Any influence on the body which threatens to upset its equilibrium is a stress factor which initiates a stress response, irrespective of whether the stress factors are of a physical or psychological nature.
Generally the stress response occurs subconsciously. Extreme situations in particular require a perfectly coordinated biological stress response. That response is activated, controlled, and curbed by the immune system, the central nervous system with its sensomotoric elements, the autonomous nervous system (sympathetic and parasympathetic nervous system) and hormones like glucocorticoids and catecholamines. All of these systems interact and have a reciprocal effect on one another. They are referred to in their entirety as the stress system.
This astonishing network of multi-layered, interconnected regulatory cycles is modulated externally by perceptions and associated interpretations, by molecules and microbes that constantly exert pressure on the immune system via the mucous membranes of the intestines and lungs, and by a host of stimuli inside the body such as blood pressure, body temperature and blood sugar levels.
The brain regulates, controls and coordinates the basic activities of our body and the stress response process. Special centres within the central nervous system (CNS) fulfil those roles. To some extent they are measuring centres that constantly analyse both target and actual levels. Once again there are positive and negative feedback loops and a host of different regulatory cycles between these centres ensuring the precise sequence and adjustment of processes at the periphery of the body. The activities of the immune system are controlled and curbed by the autonomous nervous system. These processes occur in real time. Like the CNS, cortisol control loops contribute to the process of curbing excessive immune reactions. The cortisol system is therefore always highly active during periods of stress. Because of its immunosuppressive and anti-inflammatory effect, cortisone is also a popular choice of therapy. Many of you will have already experienced the pain-killing effects of cortisone.
The stress response follows strict rules. The organism does not really care of the cause triggering the stress response. The course of events remains the same. The response only differs in its intensity.
Following a brief active phase, during a stress response all systems therefore strive to keep the stress response under control. Otherwise inflammation that constantly occurs in, for instance, the mucose membranes of the stomach and bowel, the bronchial tubes and lungs or during muscular activity, would spread throughout the body. Depending on a person's genetic disposition, the door is thus wide open to all kinds of disease when someone is under stress.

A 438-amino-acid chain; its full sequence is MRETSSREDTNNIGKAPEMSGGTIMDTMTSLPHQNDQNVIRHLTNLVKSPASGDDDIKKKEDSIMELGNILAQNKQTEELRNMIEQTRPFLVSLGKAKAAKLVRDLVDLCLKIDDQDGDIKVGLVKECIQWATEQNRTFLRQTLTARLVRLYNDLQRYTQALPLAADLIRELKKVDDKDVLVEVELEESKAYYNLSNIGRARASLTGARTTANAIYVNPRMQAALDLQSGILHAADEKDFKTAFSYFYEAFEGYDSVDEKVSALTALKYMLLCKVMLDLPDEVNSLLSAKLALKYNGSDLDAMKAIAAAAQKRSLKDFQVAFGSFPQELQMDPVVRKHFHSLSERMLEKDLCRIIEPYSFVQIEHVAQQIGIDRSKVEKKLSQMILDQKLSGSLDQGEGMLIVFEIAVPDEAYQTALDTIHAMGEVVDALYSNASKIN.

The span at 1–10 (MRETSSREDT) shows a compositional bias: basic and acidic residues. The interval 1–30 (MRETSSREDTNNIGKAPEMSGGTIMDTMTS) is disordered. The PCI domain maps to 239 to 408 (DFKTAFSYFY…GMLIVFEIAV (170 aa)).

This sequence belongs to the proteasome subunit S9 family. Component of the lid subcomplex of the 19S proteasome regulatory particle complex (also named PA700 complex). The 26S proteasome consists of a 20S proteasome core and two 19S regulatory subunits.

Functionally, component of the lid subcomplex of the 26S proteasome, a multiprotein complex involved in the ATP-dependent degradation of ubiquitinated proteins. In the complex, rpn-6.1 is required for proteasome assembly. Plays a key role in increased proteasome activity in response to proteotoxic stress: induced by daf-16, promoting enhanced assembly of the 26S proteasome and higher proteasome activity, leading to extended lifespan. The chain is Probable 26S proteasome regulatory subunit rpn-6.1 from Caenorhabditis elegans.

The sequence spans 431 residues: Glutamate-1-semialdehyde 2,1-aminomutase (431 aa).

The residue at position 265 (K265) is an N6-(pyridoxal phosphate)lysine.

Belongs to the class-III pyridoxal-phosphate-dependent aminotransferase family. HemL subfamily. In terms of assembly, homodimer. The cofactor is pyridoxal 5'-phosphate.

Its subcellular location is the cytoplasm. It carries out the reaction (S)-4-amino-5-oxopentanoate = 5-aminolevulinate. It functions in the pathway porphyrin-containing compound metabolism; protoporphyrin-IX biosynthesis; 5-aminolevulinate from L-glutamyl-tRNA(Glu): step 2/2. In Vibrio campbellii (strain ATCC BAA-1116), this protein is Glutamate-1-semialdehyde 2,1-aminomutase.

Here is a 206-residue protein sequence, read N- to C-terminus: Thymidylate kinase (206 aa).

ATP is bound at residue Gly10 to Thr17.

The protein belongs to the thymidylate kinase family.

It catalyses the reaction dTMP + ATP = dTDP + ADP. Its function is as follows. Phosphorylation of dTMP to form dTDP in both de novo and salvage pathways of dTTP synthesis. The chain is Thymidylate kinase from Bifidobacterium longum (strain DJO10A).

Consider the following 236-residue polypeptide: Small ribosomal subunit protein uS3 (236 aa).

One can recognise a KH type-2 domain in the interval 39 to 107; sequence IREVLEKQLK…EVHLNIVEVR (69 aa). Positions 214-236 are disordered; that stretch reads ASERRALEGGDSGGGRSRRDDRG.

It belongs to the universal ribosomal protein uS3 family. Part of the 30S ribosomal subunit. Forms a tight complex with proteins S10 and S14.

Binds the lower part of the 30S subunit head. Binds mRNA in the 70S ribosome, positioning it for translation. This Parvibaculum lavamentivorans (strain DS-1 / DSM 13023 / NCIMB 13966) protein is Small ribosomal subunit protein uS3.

Inflammation with no measurable evidence
Many health problems are the result of an overloaded stress system. Under the influence of chronic stress, the body can no longer come to rest. A wide range of disease symptoms may appear without doctors being able to detect anything during a medical examination.
Readings are often inconclusive and unable to pinpoint the cause of the illness. Such symptoms initially stem from regulatory disorders and are often diagnostically undetectable, yet the deterioration in well-being and impaired performance will certainly be felt by the person concerned.
Anyone who makes light of functional disorders and exhaustion symptoms and continues to put pressure on themselves without allowing for appropriate recovery periods can soon find themselves suffering from burnout or chronic fatigue syndrome. Stress-processing systems cause fatigue due to the permanent strain the body is subjected to. Immunity becomes weakened. Allergies and infections tend to flare up, tissue repair failures occur, or an a-topic eczema may be triggered or exacerbated. The autonomous nervous system reacts by malfunctioning in some way, which may manifest itself in the form of blood pressure problems, heart palpitations or irritable bowel syndrome.
The characteristic symptoms of a general feeling of illness may appear: fluctuating body temperatures, loss of appetite, sleep disturbances, tiredness, exhaustion, lack of motivation, headaches, joint pain or even back pain.
It is generally hard to detect the reasons for such illnesses – which are fundamentally caused by an overloaded stress system – in a person's medical history. Since that system is part of such a complex network, detecting regulatory loop problems is still more a matter of chance rather than the outcome of a targeted medical examination. The appropriate treatment options are therefore to be found in holistic therapy approaches such as Biestmilch, herbal mixtures of Traditional Chinese Medicine (TCM) or acupuncture. But whether they start working where the regulatory disorder began is something that can only be determined by trying them out. In any case, you should always take the warning signs of your own body seriously.